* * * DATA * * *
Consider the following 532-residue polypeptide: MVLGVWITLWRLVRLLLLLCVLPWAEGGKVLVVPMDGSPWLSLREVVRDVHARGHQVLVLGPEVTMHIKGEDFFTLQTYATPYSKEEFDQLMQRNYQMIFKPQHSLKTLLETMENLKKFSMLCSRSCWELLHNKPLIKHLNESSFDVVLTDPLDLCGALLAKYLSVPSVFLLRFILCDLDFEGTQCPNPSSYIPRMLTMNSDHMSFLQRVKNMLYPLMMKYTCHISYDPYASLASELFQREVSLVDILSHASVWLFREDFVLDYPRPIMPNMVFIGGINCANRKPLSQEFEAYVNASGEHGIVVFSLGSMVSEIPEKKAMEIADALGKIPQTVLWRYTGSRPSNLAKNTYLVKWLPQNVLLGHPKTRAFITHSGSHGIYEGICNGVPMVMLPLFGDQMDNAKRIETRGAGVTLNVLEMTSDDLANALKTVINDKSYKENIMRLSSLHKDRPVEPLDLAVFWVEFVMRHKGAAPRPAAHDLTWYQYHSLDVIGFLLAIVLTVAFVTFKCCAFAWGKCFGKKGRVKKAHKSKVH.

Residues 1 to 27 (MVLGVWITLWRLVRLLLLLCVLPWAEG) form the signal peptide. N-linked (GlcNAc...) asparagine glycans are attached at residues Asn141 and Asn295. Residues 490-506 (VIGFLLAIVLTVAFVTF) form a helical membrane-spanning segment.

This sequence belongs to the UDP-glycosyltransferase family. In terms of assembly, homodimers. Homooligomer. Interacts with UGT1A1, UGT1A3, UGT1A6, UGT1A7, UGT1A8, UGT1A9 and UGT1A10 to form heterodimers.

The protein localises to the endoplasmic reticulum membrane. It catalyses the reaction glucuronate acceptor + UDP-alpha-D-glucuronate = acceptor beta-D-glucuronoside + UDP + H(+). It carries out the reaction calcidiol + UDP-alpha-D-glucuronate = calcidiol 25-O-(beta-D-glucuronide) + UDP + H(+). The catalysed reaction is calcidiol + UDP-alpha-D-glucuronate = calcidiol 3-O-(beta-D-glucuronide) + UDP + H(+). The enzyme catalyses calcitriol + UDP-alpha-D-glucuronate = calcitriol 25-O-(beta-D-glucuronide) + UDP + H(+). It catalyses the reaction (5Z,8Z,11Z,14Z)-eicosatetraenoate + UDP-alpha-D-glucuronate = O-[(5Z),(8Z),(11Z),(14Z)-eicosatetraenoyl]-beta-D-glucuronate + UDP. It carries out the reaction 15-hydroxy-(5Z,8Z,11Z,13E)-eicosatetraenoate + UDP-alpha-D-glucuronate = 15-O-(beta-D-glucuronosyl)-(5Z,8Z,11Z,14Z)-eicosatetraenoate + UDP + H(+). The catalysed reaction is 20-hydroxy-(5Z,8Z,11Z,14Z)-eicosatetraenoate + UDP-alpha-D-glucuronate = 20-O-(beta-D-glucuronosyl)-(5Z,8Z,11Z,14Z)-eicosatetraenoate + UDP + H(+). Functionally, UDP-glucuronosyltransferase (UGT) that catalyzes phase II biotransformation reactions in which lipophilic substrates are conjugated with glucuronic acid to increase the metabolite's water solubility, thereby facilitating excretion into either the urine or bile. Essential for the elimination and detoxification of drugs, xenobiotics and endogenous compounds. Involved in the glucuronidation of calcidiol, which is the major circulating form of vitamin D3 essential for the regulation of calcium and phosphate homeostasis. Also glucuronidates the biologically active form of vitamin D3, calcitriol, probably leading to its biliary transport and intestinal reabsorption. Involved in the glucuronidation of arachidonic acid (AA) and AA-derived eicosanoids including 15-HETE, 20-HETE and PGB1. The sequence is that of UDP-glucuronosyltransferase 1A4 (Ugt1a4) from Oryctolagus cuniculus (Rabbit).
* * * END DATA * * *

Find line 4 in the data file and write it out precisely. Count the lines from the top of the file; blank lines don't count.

The protein localises to the endoplasmic reticulum membrane. It catalyses the reaction glucuronate acceptor + UDP-alpha-D-glucuronate = acceptor beta-D-glucuronoside + UDP + H(+). It carries out the reaction calcidiol + UDP-alpha-D-glucuronate = calcidiol 25-O-(beta-D-glucuronide) + UDP + H(+). The catalysed reaction is calcidiol + UDP-alpha-D-glucuronate = calcidiol 3-O-(beta-D-glucuronide) + UDP + H(+). The enzyme catalyses calcitriol + UDP-alpha-D-glucuronate = calcitriol 25-O-(beta-D-glucuronide) + UDP + H(+). It catalyses the reaction (5Z,8Z,11Z,14Z)-eicosatetraenoate + UDP-alpha-D-glucuronate = O-[(5Z),(8Z),(11Z),(14Z)-eicosatetraenoyl]-beta-D-glucuronate + UDP. It carries out the reaction 15-hydroxy-(5Z,8Z,11Z,13E)-eicosatetraenoate + UDP-alpha-D-glucuronate = 15-O-(beta-D-glucuronosyl)-(5Z,8Z,11Z,14Z)-eicosatetraenoate + UDP + H(+). The catalysed reaction is 20-hydroxy-(5Z,8Z,11Z,14Z)-eicosatetraenoate + UDP-alpha-D-glucuronate = 20-O-(beta-D-glucuronosyl)-(5Z,8Z,11Z,14Z)-eicosatetraenoate + UDP + H(+). Functionally, UDP-glucuronosyltransferase (UGT) that catalyzes phase II biotransformation reactions in which lipophilic substrates are conjugated with glucuronic acid to increase the metabolite's water solubility, thereby facilitating excretion into either the urine or bile. Essential for the elimination and detoxification of drugs, xenobiotics and endogenous compounds. Involved in the glucuronidation of calcidiol, which is the major circulating form of vitamin D3 essential for the regulation of calcium and phosphate homeostasis. Also glucuronidates the biologically active form of vitamin D3, calcitriol, probably leading to its biliary transport and intestinal reabsorption. Involved in the glucuronidation of arachidonic acid (AA) and AA-derived eicosanoids including 15-HETE, 20-HETE and PGB1. The sequence is that of UDP-glucuronosyltransferase 1A4 (Ugt1a4) from Oryctolagus cuniculus (Rabbit).